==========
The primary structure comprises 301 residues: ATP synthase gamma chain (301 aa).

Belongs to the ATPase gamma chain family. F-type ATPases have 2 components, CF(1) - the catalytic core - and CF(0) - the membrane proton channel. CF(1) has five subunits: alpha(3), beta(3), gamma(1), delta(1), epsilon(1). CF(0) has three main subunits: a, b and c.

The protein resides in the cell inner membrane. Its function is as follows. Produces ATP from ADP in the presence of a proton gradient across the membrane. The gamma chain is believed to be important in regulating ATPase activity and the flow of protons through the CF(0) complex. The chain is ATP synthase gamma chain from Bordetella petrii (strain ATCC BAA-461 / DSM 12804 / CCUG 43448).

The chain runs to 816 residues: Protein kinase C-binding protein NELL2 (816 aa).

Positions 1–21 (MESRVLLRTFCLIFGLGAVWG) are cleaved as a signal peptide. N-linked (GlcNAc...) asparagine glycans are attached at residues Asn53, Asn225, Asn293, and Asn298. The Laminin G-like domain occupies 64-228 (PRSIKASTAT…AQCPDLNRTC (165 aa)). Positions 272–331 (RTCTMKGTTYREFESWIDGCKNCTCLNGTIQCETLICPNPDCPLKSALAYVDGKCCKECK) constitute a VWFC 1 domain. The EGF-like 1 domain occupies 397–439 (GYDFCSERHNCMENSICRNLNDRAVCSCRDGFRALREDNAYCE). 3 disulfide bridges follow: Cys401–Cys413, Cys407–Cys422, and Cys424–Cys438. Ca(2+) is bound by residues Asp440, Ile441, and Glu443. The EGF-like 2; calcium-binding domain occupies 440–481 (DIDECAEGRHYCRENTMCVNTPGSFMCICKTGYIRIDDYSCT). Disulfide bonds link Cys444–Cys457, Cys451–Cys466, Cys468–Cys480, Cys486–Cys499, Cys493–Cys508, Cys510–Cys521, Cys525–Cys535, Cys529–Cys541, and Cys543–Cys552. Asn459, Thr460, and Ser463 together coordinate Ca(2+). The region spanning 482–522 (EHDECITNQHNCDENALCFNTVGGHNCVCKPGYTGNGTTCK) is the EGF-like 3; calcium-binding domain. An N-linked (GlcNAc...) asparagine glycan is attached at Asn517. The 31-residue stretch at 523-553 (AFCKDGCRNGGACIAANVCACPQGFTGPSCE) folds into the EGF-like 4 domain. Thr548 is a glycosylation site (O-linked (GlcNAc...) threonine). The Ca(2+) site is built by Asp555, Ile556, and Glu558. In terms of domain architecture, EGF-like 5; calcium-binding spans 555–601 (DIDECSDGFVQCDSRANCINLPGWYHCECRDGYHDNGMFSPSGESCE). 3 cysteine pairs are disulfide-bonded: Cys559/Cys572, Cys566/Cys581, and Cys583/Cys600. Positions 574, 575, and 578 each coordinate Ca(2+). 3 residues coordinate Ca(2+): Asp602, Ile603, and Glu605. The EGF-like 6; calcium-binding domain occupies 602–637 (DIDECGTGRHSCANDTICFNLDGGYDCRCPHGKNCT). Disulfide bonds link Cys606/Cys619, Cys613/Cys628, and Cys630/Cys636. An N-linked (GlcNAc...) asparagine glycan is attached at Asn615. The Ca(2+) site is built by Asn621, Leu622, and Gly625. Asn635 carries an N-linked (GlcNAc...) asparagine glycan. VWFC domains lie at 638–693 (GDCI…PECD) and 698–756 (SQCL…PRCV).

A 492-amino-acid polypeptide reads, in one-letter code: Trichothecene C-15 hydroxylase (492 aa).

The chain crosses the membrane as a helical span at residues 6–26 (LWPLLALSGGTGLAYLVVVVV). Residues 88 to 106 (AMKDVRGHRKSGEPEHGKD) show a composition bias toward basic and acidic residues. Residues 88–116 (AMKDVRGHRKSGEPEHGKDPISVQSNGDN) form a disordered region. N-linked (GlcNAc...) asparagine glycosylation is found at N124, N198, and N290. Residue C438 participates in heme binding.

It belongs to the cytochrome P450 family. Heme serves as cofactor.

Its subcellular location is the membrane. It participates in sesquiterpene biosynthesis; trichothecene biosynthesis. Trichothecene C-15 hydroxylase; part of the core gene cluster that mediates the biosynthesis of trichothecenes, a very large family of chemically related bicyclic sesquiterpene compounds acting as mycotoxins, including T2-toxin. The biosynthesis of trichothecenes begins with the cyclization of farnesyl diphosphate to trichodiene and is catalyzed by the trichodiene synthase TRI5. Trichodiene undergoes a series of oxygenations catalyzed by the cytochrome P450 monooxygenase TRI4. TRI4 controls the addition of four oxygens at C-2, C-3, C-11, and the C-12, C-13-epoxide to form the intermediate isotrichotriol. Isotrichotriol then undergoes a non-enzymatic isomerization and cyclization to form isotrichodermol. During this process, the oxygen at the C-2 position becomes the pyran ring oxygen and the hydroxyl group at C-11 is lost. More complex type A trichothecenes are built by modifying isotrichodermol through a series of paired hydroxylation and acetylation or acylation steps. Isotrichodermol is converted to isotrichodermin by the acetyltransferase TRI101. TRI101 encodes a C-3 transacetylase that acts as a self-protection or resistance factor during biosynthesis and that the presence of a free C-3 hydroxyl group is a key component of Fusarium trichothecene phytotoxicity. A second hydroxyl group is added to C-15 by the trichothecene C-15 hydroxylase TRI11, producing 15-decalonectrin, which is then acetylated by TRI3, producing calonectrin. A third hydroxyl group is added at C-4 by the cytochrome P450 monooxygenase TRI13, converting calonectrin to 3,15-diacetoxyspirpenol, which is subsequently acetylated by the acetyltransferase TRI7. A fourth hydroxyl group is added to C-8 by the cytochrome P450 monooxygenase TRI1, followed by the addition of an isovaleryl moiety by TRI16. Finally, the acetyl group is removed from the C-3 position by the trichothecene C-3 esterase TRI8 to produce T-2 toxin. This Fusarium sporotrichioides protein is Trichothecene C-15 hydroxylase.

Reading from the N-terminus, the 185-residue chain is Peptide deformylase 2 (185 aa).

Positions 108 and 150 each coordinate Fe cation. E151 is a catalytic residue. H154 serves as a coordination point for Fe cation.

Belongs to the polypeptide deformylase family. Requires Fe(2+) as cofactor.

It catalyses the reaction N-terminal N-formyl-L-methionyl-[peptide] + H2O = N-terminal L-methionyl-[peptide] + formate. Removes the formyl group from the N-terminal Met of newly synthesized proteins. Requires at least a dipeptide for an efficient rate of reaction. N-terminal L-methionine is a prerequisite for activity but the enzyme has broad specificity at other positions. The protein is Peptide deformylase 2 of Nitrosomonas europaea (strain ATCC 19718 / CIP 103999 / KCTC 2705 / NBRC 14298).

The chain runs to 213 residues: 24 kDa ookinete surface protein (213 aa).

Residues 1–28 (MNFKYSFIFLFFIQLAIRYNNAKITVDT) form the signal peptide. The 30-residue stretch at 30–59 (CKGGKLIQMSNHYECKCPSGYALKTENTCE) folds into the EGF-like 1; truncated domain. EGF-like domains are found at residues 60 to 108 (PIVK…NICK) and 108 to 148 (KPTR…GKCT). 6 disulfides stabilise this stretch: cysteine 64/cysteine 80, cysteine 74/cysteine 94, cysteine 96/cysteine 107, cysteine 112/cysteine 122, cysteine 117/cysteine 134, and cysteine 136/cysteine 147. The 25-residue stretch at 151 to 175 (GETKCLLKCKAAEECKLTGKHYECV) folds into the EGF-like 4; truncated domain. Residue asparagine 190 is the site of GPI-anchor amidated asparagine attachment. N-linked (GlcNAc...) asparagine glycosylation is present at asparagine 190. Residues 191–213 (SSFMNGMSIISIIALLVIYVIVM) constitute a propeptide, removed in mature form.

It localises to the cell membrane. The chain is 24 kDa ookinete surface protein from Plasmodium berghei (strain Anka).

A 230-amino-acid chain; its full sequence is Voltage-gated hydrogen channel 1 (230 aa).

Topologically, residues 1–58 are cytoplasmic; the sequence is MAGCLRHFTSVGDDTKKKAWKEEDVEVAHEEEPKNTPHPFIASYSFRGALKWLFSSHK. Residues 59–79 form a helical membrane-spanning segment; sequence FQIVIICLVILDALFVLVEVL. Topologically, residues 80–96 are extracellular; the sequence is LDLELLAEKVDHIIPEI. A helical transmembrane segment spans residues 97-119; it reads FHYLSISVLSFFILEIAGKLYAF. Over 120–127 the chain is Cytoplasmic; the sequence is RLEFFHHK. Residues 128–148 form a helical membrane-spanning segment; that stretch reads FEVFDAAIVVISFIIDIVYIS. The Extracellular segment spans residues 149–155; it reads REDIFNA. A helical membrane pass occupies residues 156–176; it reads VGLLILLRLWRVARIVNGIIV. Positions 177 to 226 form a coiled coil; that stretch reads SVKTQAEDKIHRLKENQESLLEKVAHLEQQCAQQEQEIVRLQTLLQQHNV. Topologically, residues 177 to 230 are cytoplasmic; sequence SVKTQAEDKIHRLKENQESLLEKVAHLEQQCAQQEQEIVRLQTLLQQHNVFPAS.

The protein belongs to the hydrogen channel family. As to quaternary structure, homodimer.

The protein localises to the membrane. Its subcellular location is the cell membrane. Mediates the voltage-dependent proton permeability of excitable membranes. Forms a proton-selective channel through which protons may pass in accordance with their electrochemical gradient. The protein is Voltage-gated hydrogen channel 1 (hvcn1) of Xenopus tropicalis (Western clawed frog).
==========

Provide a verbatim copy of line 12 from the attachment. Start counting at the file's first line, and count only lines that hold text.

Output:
Belongs to the polypeptide deformylase family. Requires Fe(2+) as cofactor.